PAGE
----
• Here’s why Google wants all your health records…
  • If you want to upgrade your Wi-Fi router, wait a few months
  • The mainstream media says this early stage company is in trouble, but I see something different

Dear Reader,

The research conducted with the data from the Diamond Princess cruise ship was some of the first evidence-based analysis on COVID-19. It demonstrated the degree to which the World Health Organization’s mortality estimates were wrong.

As a reminder, while the cruise ship was quarantined in Tokyo, many passengers were tested for the presence of COVID-19. Out of 3,711 passengers and crew members, over 700 tested positive… over 18.9% in total.

This was an early indication of how widely the virus had spread. But the ship was not testing for the COVID-19 antibodies. That means the study left out the part of the population that had already contracted COVID-19 and recovered.

But we now have new data that shows the spread even better.

As it turns out, U.S. state prisons have been testing for COVID-19. And the numbers are striking.

In the Marion Correctional Institution in Ohio, 2,028 out of 2,300 inmates who were tested had positive results… That’s an 88% infection rate. But get this… Nearly 95% of those who tested positive were asymptomatic. And this wasn’t a fluke.

Prisons in Arkansas, North Carolina, and Virginia also demonstrated nearly identical rates. Out of 3,277 inmates who tested positive, 96% were asymptomatic. That’s not just a majority. It’s nearly everyone.

These are remarkable data points. It tells us that COVID-19 spreads even further than what was implied by the serological tests that we discussed last week.

Dr. Leana Wen, adjunct associate professor of emergency medicine at George Washington University said, “It adds to the understanding that we have a severe undercount of cases in the U.S. The case count is likely much, much higher than we currently know because of the lack of testing and surveillance.”

I couldn’t agree more.

Even though the U.S. has already conducted almost 5.7 million tests – primarily antigen tests for the presence of COVID-19 – the country still needs to conduct at least a million antibody tests to determine more accurately the extent of those who have had COVID-19 and recovered.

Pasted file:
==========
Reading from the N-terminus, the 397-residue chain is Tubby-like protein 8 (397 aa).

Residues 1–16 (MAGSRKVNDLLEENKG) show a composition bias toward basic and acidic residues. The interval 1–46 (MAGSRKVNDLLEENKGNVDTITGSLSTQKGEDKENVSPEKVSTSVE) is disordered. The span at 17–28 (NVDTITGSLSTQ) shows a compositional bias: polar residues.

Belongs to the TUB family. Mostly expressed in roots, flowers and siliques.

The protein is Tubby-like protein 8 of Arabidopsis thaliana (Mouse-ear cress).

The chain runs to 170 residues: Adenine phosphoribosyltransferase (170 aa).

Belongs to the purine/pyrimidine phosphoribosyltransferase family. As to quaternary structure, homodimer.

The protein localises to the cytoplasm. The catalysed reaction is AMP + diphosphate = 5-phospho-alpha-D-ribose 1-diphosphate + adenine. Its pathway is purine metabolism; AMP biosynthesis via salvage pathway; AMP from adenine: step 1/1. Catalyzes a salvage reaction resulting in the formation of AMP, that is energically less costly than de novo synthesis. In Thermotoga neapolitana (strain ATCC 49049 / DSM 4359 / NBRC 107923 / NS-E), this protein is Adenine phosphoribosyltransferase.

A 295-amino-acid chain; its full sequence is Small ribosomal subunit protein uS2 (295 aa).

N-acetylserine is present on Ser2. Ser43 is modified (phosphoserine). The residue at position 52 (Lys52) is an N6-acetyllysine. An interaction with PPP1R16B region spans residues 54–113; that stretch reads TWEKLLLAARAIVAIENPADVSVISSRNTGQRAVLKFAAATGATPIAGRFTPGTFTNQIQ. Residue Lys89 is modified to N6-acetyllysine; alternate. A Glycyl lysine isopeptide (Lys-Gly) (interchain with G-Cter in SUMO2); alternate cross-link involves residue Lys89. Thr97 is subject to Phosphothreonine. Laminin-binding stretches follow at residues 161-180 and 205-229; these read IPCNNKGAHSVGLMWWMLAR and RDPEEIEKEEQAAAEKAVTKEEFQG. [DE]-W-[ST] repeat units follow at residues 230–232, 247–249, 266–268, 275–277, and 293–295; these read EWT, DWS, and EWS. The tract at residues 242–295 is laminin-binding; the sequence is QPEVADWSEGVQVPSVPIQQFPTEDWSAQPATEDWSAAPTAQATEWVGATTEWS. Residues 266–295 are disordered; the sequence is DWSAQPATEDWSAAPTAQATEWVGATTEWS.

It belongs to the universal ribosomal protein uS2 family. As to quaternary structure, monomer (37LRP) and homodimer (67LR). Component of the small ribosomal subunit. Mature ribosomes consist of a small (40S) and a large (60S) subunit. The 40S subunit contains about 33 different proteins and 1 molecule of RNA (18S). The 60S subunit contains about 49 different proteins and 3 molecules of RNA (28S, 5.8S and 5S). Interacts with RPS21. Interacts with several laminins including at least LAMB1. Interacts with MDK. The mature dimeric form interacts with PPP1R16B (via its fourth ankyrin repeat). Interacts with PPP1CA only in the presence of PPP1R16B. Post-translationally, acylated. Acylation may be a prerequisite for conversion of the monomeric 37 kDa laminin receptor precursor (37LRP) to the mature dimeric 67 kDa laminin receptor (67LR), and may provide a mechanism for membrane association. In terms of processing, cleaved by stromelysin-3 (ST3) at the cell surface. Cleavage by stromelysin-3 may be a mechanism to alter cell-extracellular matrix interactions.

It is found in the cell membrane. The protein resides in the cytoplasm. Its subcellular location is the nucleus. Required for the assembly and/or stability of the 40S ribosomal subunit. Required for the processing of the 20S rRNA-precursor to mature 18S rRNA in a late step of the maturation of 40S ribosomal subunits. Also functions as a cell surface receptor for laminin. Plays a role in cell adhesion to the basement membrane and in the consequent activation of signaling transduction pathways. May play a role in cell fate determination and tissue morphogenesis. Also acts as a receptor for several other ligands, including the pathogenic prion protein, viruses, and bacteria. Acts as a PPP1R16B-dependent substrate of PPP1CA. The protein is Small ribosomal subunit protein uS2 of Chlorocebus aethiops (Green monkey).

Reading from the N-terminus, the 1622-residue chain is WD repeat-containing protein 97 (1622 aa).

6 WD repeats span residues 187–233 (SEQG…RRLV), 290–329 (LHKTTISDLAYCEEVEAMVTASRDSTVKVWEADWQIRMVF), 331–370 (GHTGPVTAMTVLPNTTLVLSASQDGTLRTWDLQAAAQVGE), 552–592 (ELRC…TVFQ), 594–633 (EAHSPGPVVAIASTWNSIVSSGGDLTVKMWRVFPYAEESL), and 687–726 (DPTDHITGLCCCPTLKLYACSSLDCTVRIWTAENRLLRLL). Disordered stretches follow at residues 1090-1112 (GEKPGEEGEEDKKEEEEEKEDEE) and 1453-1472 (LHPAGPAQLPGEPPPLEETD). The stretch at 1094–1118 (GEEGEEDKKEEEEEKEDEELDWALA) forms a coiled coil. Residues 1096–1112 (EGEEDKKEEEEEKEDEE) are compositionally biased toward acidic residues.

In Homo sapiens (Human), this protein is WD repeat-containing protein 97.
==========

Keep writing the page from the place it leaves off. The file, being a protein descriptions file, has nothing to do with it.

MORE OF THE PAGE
We’re keeping a close eye on states like Texas, Ohio, Georgia, Oklahoma, Alaska, and South Carolina. These states are taking steps toward restarting their local economies.

In their own way, depending on what happens, they will also be indications of how widely COVID-19 has already spread. If we don’t see large spikes of new cases, this will be an indication that immunity has already been built into a larger percentage of the local populations.

Pulling back the curtain on Google’s health care master plan…

Last November, we talked about how Google cut a deal with health care network Ascension to get access to millions of health records. Incredibly, the contract allowed Google to access patient records without patient or physician consent.

What’s more, the records weren’t anonymized. The patients’ full names, addresses, and contact information was right there for Google to see along with sensitive health information.

Well, it turns out that Google’s health care ambitions don’t stop there. In fact, Google has a master plan. And the company’s latest announcement reveals the full scope of that plan.

Google just announced its Cloud Healthcare API. This is an interface that will allow the medical industry to store and access data across its many systems. In other words, it’s a system that will connect medical records across doctors, hospitals, and insurance networks.

This is a shrewd move by Google.

The interoperability of medical record systems and the transferability of medical records are some of the largest pain points for the industry. One hospital can’t access another hospital’s records unless they happen to be in the same hospital network, using the same software platform.

On a patient level, we experience this in the form of monotonous and unnecessary paperwork. Whenever we visit a new medical facility, it’s like starting from scratch. It’s an enormous waste of our time.

Google’s API system would help solve this problem.

And as usual, Google claims noble intentions. The company’s official goal is to make it as simple as possible for the industry to make informed, data-driven decisions, so caregivers can focus on what matters most – saving lives.

I’ll say upfront that Google is a perfect company to tackle such a challenging problem. After all, Silicon Valley technology companies excel at solving interoperability problems.

But, of course, Google’s real goal isn’t quite so generous. This move would instantly make all health care data flow through Google.

That’s right… Google would have access to our most sensitive health records in real time. It would have the ability to work with our data, analyze it, and use it to supplement the profile it already has on us.

And that opens a can of worms when it comes to targeted advertisements. Do we really want to be singled out for ads based on underlying health conditions?